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The Stylus

Saturday Night Live needs some TLC

Credit: 2021 NBCUniversal Media, LLC

The past two weeks have not been easy for fans of “Saturday Night Live” (SNL). 

On Saturday, October 2, the classic sketch comedy show returned for its 47 season with host Owen Wilson and musical guest Kacey Musgraves; from the start, things were looking bleak. The show started with a political cold-open, as has become the SNL formula during the Trump years, with SNL newcomer James Austin Johnson as President Biden.  

The premise was a speech in which Biden tried to unite the Democratic Party. A variety of longtime SNL cast members gave half-hearted and generic impressions of relatively insignificant members of Congress in what was one of the weakest cold opens I have ever seen come out of the SNL machine.  

The show then transitioned through its opening montage into its monologue from first-time host Wilson, whose lengthy filmography in the comedy genre was in no way apparent during an awkward and unpleasant speech. The next hour or so featured a mostly ineffective series of sketches, except for a somewhat enjoyable “Weekend Update.”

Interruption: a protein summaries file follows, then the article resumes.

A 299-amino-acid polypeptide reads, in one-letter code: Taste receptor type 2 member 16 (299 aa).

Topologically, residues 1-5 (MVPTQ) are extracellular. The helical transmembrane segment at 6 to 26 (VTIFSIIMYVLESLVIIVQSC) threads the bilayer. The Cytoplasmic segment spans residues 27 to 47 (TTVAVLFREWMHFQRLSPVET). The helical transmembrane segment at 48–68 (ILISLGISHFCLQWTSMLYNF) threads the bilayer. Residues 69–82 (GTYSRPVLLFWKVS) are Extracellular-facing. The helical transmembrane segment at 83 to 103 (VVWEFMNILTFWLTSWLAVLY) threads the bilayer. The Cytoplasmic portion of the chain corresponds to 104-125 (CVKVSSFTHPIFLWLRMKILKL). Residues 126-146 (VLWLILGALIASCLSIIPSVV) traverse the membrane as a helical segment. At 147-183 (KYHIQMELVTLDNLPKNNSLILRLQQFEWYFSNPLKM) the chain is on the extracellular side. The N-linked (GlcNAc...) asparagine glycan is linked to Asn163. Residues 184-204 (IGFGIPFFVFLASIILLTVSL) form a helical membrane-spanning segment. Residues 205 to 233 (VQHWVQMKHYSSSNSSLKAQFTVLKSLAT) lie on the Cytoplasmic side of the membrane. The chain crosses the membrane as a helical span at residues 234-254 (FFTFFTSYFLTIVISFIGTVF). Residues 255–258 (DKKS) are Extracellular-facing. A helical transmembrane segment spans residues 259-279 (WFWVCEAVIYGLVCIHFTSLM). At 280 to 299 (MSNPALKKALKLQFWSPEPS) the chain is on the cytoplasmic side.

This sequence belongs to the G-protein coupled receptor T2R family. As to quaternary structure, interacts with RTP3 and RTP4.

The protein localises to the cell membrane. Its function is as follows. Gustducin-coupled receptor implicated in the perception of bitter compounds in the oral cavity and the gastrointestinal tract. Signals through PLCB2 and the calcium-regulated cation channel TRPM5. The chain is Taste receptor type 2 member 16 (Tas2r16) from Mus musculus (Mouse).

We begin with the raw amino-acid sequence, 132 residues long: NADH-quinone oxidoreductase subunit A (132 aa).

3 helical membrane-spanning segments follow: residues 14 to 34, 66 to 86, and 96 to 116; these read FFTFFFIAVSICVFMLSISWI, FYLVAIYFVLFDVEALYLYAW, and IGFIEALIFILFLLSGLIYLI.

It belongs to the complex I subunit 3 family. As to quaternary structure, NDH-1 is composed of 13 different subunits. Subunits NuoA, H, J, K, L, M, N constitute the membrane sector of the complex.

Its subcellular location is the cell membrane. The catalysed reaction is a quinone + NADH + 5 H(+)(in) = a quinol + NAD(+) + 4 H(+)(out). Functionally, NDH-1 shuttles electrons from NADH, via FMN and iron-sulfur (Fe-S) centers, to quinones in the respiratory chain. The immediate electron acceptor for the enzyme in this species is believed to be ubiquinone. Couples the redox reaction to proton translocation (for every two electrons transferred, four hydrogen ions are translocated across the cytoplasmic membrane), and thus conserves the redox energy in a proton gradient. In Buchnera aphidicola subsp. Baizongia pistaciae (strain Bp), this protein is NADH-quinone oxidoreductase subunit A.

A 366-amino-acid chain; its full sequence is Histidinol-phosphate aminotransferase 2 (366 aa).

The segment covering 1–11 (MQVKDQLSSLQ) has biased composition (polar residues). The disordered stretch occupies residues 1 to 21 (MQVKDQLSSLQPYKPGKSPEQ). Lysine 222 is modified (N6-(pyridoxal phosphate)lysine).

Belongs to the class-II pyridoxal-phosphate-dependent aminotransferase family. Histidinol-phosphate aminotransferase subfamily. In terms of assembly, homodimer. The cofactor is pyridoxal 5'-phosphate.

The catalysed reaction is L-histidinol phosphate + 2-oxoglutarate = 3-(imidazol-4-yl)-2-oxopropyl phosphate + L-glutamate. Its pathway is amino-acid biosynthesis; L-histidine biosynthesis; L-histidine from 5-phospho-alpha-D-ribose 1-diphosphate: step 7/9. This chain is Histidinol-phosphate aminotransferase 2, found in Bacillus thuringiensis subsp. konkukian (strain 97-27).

“Update” had a disappointing start to the season. The jokes were mostly generic, and some were even recycled from the past. Anchors Colin Jost and Michael Che have both had great material in the past, but neither they nor their writing staff stepped up to the plate in either of the first two outings this season.  

Kim Kardashian West hosted the second week of SNL, and it was arguably even more unbearable. It was awkward, especially given the fact that Kardashian West has no connection to comedy whatsoever and is hosting purely because of her popularity. There weren’t any stand-out sketches in the second week either, and “Weekend Update” once again suffered from lame material.  

Much of the political action over the past few years lends itself well to comedy, especially the sketch comedy format that SNL has mastered, but the 47 season premiere was the lowest-rated premiere SNL has ever had in its run; they no longer have the same repeat audience they once relied on. The sketches have become redundant, and SNL needs to expand on the content they address in their comedy if they want to stay afloat. 

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